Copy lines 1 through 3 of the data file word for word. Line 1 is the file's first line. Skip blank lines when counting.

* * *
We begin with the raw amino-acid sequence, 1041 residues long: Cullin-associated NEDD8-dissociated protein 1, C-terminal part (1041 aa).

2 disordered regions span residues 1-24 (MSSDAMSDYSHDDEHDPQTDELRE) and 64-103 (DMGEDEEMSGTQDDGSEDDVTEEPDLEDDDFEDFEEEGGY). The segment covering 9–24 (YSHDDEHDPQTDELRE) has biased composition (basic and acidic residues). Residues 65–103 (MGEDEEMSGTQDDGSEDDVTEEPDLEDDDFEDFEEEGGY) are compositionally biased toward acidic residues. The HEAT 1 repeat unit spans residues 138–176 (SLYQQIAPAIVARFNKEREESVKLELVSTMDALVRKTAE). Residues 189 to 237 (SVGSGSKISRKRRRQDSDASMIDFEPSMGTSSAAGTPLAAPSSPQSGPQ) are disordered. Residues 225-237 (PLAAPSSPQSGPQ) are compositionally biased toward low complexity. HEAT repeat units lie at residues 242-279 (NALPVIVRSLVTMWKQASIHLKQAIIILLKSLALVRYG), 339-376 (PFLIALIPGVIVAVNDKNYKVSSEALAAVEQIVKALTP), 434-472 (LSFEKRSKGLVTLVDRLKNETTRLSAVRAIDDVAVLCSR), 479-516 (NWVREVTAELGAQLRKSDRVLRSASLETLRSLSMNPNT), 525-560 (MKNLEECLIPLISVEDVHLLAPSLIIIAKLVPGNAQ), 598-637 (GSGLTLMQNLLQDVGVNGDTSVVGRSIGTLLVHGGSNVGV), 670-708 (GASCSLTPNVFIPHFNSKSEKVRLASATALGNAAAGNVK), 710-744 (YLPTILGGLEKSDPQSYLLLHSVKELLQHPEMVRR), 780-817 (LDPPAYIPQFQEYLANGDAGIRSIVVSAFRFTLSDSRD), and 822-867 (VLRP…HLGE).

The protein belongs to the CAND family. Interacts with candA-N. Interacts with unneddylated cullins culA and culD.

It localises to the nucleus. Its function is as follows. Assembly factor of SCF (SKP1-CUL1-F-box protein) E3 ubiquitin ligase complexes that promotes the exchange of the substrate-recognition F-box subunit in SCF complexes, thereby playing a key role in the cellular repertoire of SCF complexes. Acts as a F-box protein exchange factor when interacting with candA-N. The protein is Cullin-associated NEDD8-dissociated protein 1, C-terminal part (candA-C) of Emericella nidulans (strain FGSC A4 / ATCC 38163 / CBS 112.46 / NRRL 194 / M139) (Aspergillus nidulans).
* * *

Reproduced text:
We begin with the raw amino-acid sequence, 1041 residues long: Cullin-associated NEDD8-dissociated protein 1, C-terminal part (1041 aa).

2 disordered regions span residues 1-24 (MSSDAMSDYSHDDEHDPQTDELRE) and 64-103 (DMGEDEEMSGTQDDGSEDDVTEEPDLEDDDFEDFEEEGGY). The segment covering 9–24 (YSHDDEHDPQTDELRE) has biased composition (basic and acidic residues). Residues 65–103 (MGEDEEMSGTQDDGSEDDVTEEPDLEDDDFEDFEEEGGY) are compositionally biased toward acidic residues. The HEAT 1 repeat unit spans residues 138–176 (SLYQQIAPAIVARFNKEREESVKLELVSTMDALVRKTAE). Residues 189 to 237 (SVGSGSKISRKRRRQDSDASMIDFEPSMGTSSAAGTPLAAPSSPQSGPQ) are disordered. Residues 225-237 (PLAAPSSPQSGPQ) are compositionally biased toward low complexity. HEAT repeat units lie at residues 242-279 (NALPVIVRSLVTMWKQASIHLKQAIIILLKSLALVRYG), 339-376 (PFLIALIPGVIVAVNDKNYKVSSEALAAVEQIVKALTP), 434-472 (LSFEKRSKGLVTLVDRLKNETTRLSAVRAIDDVAVLCSR), 479-516 (NWVREVTAELGAQLRKSDRVLRSASLETLRSLSMNPNT), 525-560 (MKNLEECLIPLISVEDVHLLAPSLIIIAKLVPGNAQ), 598-637 (GSGLTLMQNLLQDVGVNGDTSVVGRSIGTLLVHGGSNVGV), 670-708 (GASCSLTPNVFIPHFNSKSEKVRLASATALGNAAAGNVK), 710-744 (YLPTILGGLEKSDPQSYLLLHSVKELLQHPEMVRR), 780-817 (LDPPAYIPQFQEYLANGDAGIRSIVVSAFRFTLSDSRD), and 822-867 (VLRP…HLGE).

The protein belongs to the CAND family. Interacts with candA-N. Interacts with unneddylated cullins culA and culD.